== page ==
offering, and personally liked the look of the Sony cameras better.

    david.mccall, Jan 24, 2004
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  3. Jay

    dylan_j Guest

    If you have a standard TV, then you will find the colour rendition of
    the Panasonic better, as it has 3 CCDs (one for each primary colour).
    The JVC has only one chip to do all colours, and so won't be quite as
    good, and you won't get any advantage with the increased resolution of
    HD on a standard TV (well, maybo a little).

    If you have a Hi Definition TV set, then you might notice the
    Panasonic's standard resolution looks soft. Footage from the JVC
    would look better. The loss of sharpness from the panasonic would be
    more annoying (IMO) that the slight lack of colour fidelity from the

    Since the JVC can do 30p (as can the Panasonic) which would look very
    similar to 24p, that issue is irrelevant in choosing your camera.
    Anyway I can't help feeling that 24p is snake oil being sold to
    consumers, though it is useful to indie filmmakers. In terms of image
    quality, it's not better, it's just different.

    dylan_j, Jan 25, 2004
  4. Jay

    Anon O'Moose Guest

    Stay away from the JVC HD cameras. Why? Ask yourself these questions...

    1). What format does the camera record in? - MPEG-2

    2). What can you do with an MPEG-2 file? - Create a DVD.

    3). Can you do anything else with an MPEG-2 file? - NO !

    4). Can you play these tapes on any other decks? - NO ! (only JVCs
    proprietary VHS HD deck)

    5). Is there anything I should know about the editing software? - YES, it
    has the basic editing stuff but again, you are editing MPEG streams.

    6). What does that mean? - It means you may want to make an edit at a
    very specific spot in your footage, but the nature of an MPEG stream means
    you can only do an edit on an "I" frame. These "I" frames are many times
    not exactly where you want them to be.

    And so on. These 2 cameras are a mixture of SD (Sandard Def) and a sort
    of bastard format that so far has only 2 pieces of equipment in the world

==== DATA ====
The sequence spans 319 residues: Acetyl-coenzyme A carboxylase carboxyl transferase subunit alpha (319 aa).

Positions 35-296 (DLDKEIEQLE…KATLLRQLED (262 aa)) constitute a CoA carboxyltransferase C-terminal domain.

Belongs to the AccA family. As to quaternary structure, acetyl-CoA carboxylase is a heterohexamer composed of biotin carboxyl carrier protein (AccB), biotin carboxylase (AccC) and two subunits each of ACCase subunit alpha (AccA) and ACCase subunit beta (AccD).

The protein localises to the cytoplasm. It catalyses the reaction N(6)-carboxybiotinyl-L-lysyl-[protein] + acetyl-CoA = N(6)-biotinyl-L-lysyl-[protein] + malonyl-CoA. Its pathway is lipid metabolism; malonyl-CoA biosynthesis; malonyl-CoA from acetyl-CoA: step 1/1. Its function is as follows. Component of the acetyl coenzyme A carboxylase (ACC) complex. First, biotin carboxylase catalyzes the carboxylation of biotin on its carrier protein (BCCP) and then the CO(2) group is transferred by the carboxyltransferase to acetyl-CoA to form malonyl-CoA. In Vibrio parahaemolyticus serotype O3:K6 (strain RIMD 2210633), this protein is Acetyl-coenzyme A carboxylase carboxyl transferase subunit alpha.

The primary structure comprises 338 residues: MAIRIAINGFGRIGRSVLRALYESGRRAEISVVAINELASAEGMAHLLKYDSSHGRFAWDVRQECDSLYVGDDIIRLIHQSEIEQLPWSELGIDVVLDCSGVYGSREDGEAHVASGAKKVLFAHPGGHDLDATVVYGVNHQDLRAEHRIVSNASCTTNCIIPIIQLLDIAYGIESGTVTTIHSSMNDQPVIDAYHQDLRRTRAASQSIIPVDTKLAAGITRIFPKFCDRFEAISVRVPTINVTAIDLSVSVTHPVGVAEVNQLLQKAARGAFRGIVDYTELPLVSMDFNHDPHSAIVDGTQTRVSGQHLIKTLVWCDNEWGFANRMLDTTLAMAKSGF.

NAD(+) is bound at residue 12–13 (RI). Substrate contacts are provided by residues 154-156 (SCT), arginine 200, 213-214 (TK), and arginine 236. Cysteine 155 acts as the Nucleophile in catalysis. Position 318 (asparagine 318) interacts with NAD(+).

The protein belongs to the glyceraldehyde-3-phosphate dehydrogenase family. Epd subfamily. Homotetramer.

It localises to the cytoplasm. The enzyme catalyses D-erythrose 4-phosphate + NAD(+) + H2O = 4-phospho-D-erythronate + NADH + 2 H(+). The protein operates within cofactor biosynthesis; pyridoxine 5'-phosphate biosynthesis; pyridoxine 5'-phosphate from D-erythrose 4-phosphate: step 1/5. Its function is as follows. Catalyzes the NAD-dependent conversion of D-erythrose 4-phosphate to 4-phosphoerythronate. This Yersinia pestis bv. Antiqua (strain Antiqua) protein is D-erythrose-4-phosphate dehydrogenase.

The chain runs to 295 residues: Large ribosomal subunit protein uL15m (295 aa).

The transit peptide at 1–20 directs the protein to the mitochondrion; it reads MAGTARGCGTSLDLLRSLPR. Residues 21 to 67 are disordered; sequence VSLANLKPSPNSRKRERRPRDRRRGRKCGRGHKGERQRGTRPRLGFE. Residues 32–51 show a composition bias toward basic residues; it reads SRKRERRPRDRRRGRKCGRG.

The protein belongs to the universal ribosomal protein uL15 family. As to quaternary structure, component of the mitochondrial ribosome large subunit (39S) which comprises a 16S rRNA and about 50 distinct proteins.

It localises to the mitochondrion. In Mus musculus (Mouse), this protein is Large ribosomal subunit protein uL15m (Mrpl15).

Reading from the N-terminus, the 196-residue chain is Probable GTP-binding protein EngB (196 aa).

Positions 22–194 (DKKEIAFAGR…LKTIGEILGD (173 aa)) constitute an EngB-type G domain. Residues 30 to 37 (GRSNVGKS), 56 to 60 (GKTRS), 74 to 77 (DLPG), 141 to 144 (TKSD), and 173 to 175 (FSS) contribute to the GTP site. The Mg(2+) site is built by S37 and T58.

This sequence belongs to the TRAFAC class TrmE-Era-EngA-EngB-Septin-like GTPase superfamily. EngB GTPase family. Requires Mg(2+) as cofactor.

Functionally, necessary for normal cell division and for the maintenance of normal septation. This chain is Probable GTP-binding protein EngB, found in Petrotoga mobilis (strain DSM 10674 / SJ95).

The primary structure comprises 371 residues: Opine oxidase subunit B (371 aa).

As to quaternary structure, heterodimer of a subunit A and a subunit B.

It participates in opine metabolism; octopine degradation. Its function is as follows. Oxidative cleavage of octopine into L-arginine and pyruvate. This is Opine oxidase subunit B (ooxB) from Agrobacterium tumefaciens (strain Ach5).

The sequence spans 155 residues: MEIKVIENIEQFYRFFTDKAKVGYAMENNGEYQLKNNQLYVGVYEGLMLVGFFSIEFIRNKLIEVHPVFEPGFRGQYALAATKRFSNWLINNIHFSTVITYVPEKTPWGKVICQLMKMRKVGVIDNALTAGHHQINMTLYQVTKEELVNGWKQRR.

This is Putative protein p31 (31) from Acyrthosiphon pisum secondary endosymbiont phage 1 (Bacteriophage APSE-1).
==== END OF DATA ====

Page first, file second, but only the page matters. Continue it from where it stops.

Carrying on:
that will work with the tapes.

    Yes, you can output RBG (simplified use of the term) to another deck, like
    a beta but then you have lost the HD format you bought the camera for in
    the first place.

    Stick with the new AG-DVX100A. The price went up but it's very usable.

    Friendly advice. Pass it on.
    Anon O'Moose, Jan 28, 2004
  5. Jay

    Barry Guest

    The JVC camera uses the HDV format which is an MPEG-2 TS stream file. That
    means there is an I-frame every 6 sequences so one can edit the files better
    than you can with an MPEG-2 program file. It looks like HDV will be used by
    most of the consumer and prosumer cameras coming on the market. I have done
    very satisfactory editing with the software that comes with the camera
    however I am waiting for Ulead announced update to MSP to do complete
    editing and effects. You can produce excellent footage with this camera
    once you learn its tricks. It will look more like 16mm film than video.
    Most of us want to play back the files on an HD-DVD player and some will be
    shipping shortly (they'll probably deal with TS and MPG extensions like some
    players do with MP3 -- display a directory listing). You can already do this
    with HTPCs. And yes I do archive footage to the JVC D-VHS deck.

    Also with an inexpensive editor like Womble one can even change the stream
    to a program file.
    Barry, Jan 31, 2004